Thursday, March 13, 2008

The Great Texas Brisket Chase (Part I)

In most if not all of the Eastern U.S., when you talk “barbecue,” it’s generally understood that you’re talking about pork unless you specify otherwise. Sure, most Eastern barbecue places also offer chicken and beef brisket, but usually it’s the pork—ribs and pulled—that’s the star attraction.

In spite of my apparent Judaism, I’m not exactly kosher. I’ll justify wolfing down a few slices of bacon or a sausage every now and then by claiming an oversight by those who wrote the kosher rulebook 6,000 years ago--forefathers who didn’t have access to a really good hotel breakfast buffet with piles of greasy, crispy bacon just waiting to be rescued from atop a piece of bread in a steamer tray. But I draw my kashruth line in the sand with "pure" pork or ham.

Beef is perhaps my biggest dietary guilty pleasure. If eating it three or four times a week somehow shortens my lifespan by a few months, in the end I’ll be able to say it was well worth it. And in my book, there’s nothing you can do wrong with a beef brisket, whether it’s served braised, sweet and wet (as is tradition for each of the 437 major Jewish holidays that occur each year), smoked and on the dry side when it’s barbecued, or chopped/pulled and mixed with a nice, rich sauce for a sandwich.

The good news on the beef front arrived in the mail back in January in the form of an invitation to a family event in Dallas. Ahh, Texas. When you say “barbecue” in the Lone Star state, beef becomes the default, the main attraction. Images of cattle herds on the endless prairie danced through my head…cattle with no purpose in life but to sacrifice their briskets for my insatiable need for red meat. I could barely contain myself. If enjoying good barbecue could be considered sinful, then just think of me as Eliot Spitzer headed for the Chicken Ranch with an Amex titanium card. And much as I love barbecue, I don't get to see my Texas relatives all that frequently and looked forward to that, as well. I’d have to figure out the details to make it all work.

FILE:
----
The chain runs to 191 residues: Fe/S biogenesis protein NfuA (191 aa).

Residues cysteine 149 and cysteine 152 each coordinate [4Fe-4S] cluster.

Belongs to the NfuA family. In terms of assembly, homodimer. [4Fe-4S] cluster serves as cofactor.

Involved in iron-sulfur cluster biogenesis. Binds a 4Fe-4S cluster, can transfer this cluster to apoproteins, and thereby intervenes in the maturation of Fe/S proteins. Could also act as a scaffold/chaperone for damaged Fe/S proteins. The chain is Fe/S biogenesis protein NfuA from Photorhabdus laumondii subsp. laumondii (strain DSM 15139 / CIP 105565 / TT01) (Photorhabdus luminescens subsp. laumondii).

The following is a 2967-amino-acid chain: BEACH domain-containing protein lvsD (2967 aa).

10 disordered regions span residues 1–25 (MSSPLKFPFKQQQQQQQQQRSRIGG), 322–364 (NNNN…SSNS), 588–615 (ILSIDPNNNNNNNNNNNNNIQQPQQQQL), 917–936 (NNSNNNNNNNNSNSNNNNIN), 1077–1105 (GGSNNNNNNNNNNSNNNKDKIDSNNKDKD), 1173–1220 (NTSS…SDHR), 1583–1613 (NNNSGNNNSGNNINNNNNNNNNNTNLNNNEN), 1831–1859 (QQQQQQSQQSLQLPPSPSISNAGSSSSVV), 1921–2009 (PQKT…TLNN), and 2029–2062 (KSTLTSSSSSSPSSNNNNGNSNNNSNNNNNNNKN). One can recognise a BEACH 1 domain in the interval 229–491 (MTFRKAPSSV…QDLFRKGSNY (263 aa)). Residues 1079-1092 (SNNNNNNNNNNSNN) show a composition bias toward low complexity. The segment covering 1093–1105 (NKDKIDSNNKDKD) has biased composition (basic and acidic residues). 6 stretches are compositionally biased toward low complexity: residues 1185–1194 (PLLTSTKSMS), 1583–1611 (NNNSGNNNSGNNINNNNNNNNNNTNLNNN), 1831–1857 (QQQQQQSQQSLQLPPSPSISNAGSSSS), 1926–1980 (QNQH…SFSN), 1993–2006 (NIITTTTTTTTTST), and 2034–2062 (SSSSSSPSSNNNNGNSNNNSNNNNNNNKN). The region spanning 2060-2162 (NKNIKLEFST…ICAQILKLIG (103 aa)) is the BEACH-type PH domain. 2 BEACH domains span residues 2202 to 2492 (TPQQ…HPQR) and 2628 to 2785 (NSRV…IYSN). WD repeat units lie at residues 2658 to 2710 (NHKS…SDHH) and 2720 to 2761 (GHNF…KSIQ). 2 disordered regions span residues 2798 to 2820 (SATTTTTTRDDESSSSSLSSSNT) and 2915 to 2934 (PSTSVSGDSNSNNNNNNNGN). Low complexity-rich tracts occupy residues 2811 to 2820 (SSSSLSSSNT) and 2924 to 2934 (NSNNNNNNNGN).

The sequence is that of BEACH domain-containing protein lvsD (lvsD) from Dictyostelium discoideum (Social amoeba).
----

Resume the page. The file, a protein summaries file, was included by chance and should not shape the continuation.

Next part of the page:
Two of those details were my parents, both of whom are approaching an age that, in my mind at least, magically separates folks from being "older" from "elderly" the moment the age odomoter turns over. 80 is not the new 70 in the way that 50 is the new 40; at best, I figure 80 is the new 77. Mom called the day the invitations arrived to see if I had any interest in going. I could tell by her tone that if I wasn’t going to be there to do the driving and help with other travel assistance, they probably couldn’t make the trip and would be sorely disappointed. How do you say “no” to the woman who went through hours of labor (and has it in her DayTimer to remind you of this daily for 44 years), providing tons of great brisket throughout your life? My RSVP was back in the mail to Texas that day as we booked our flights.

Next up in Part II: Where's The Beef?

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